One project that has received almost no attention is Fusion GPS’s work for the hedge fund operated by Paul Singer, a major GOP donor.
Intelligence Online reported in 2014 that Singer’s fund, Elliott Management Corporation, hired Fusion to investigate the Argentine government and provide PR and media relations as part of the firm’s dispute over a multi-billion dollar bond investment.
Singer’s firm eventually prevailed in the dispute and was able to buy bonds for pennies on the dollar.
Reached for comment about the report that Singer hired Fusion GPS to work on the Argentine bond case, a spokesman for the billionaire said that the firm is unable to comment on its work with private investigators due to confidentiality agreements.
The spokesman declined to comment on the record regarding whether Singer hired Fusion GPS to investigate Trump. But Intelligence Online has also reported that both the hedge fund and Fusion denied that they were involved in the Trump research project.
Prior to the dossier revelation, Fusion GPS was perhaps best known as the firm hired by Planned Parenthood to discredit undercover videos recorded by the Center for Medical Progress.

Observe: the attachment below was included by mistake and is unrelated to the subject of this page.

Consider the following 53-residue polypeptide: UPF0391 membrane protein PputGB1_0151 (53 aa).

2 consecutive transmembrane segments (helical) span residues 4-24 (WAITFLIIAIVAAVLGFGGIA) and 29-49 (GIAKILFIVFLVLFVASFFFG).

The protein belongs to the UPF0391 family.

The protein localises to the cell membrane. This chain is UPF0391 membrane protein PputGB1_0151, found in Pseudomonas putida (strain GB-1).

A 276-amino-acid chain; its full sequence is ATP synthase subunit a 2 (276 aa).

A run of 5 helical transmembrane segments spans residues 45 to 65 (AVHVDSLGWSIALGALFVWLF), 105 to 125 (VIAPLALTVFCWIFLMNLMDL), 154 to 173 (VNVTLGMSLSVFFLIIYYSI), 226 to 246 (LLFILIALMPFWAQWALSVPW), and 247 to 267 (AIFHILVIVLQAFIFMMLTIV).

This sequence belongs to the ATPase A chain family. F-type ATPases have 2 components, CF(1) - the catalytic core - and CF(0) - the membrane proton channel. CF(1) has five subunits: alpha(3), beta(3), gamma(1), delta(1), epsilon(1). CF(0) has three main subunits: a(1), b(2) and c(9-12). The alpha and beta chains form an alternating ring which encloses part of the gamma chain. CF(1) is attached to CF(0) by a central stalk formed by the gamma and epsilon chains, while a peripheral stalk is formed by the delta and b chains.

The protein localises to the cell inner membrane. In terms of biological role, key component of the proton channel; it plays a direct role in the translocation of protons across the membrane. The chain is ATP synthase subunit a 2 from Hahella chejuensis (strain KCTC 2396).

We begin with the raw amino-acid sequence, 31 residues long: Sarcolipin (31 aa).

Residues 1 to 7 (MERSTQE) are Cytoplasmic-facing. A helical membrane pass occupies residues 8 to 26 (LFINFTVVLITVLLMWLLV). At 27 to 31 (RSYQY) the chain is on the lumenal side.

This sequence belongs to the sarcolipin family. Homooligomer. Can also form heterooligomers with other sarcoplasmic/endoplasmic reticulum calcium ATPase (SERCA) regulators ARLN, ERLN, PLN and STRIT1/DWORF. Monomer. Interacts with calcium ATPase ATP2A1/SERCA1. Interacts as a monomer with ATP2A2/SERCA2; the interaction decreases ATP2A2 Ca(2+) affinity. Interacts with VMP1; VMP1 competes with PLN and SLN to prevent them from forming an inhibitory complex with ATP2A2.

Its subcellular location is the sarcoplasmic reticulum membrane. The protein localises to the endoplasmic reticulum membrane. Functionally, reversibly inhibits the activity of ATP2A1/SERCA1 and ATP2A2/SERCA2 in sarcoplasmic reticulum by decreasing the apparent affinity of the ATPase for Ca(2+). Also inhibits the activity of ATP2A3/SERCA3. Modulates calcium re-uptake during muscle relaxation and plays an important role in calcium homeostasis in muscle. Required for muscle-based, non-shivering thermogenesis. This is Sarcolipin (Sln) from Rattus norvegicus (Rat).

Fusion GPS published a report downplaying the significance of the videos, which showed some Planned Parenthood doctors discussing the sale of fetal tissue. The report was widely cited in the press, though often without disclosure that Fusion GPS was working for Planned Parenthood.
Fusion GPS also investigated Frank VanderSloot, an Idaho billionaire who says he was targeted by Fusion GPS after donating $1 million to Mitt Romney in 2012. An intern working for Fusion contacted court houses in Idaho looking for dirt on VanderSloot. Soon after, negative stories about him began to appear in national and local news outlets.
Fusion GPS did not respond to a list of questions about its work with Derwick, Steele and on other projects.
After reaching out to Jose de Cordoba, the Wall Street Journal reporter who worked the Derwick story, the newspaper issued a statement saying that it “is proud of its strong coverage of various aspects of politics and business in Venezuela.”
“Our editorial decisions are independent and in keeping with our long tradition of tough and fair reporting. That reporting includes an Aug. 8, 2014, article that was at the forefront in noting federal and New York City preliminary investigations into the Venezuelan company Derwick Associates,” Wall Street Journal spokesman Steve Severinghaus said in the statement.
A prominent human rights activist is providing the Senate Judiciary Committee with new information on Wednesday about Fusion GPS, the opposition research firm behind the dossier of anti-Trump research